Degroote F. Remedy interactions and Kingdoms

In this publication the author has put the accent on the understanding of the homoeopathic prescription, namely the necessity to prescribe a number of successive remedies over the lifetime of each patient.
We know already since Hahnemann that there exists a relationship between a lot of homeopathic remedies.
This means that even in the time of the founders of homeopathy there was a conviction that patients evolve during their lifetime from one remedy to another, and that there is not a lifelong personal remedy!

In normal life there is a lot of interaction between the patient’s inner state and his environment. This makes life dynamic. So patients change from constitutional remedies (during childhood) to more individual remedies in the course of their life.

Here we see the coming into action of:

  • Allied and satellite remedies,
    For example: When a Sulphur patient gets a head trauma, he will probably switch to Natrium sulphuricum which is its satellite remedy.
  • Hereditary remedies (nosodes)
  • Remedies that are complementary or follow well.
    For example in case of an acute disease when the acute remedy (soon after its prescription) has to be followed by its chronic complementary remedy – cf. Kent, Lecture XXXVI : calcarea carbonica after belladonna (when calc. is the underlying deep acting remedy of the patient).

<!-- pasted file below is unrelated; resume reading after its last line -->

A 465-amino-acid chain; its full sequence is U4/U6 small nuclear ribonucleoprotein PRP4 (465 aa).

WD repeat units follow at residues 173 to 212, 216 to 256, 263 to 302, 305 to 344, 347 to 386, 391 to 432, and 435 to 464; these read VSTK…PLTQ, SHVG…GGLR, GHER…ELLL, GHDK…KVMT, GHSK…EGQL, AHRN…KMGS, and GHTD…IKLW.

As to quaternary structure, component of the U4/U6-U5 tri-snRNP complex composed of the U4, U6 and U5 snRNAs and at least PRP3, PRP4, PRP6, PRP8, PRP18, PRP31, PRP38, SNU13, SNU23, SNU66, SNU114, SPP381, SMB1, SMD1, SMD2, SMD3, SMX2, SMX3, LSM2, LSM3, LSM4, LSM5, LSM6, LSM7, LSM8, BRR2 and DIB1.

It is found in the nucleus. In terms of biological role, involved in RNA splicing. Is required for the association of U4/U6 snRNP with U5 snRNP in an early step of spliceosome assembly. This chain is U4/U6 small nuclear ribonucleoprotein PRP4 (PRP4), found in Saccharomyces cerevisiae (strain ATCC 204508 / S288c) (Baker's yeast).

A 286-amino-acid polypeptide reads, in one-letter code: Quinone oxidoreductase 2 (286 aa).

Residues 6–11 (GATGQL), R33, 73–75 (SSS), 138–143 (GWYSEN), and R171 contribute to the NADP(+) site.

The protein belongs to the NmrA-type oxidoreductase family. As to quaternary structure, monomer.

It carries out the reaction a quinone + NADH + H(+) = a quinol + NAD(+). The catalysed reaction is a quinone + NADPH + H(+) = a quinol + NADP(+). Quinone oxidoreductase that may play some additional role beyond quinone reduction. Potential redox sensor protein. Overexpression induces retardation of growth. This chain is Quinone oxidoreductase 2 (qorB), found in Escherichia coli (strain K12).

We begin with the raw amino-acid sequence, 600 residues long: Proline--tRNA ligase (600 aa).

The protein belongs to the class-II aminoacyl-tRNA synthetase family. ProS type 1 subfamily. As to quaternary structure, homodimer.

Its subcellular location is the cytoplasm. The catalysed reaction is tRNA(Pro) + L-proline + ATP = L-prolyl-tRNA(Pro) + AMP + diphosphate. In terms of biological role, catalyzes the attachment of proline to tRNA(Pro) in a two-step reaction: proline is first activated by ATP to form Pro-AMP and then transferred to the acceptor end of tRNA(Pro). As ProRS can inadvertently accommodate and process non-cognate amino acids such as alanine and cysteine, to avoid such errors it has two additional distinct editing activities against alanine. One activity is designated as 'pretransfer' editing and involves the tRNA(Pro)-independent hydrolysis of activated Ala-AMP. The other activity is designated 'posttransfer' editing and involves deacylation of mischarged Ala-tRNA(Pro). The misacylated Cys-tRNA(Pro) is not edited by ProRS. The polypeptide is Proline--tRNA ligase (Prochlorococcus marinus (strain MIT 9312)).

The remedy interactions list which Degroote composed, is a major extension of Gibson Miller's list and contains a lot of additions from different eminent authors of the last century and numerous additions from his 40 years of clinical experience.
So, big remedies are in this way extended to an even greater enumeration of remedies that also follow well.

Of particular interest is especially every rubric following a small remedy because those small remedies were previously not mentioned in former remedy-relation lists. The knowledge of their relationship with other remedies can often be very helpful to find the following prescription.

This list is particularly useful to consult when many symptoms have been eliminated by the first remedy and ‘new’ symptoms show you have to make a following (second) prescription.
Especially in defective cases, where the remaining or new symptoms are few in number, this list can be of great help.

At last, the author insists to remark that this list should be considered unlimited and that it only should be applied and used to facilitate the selection of the following prescription, when the previous remedy has done all its benefit, with respect to the homoeopathic law 'similia similibus curentur'.

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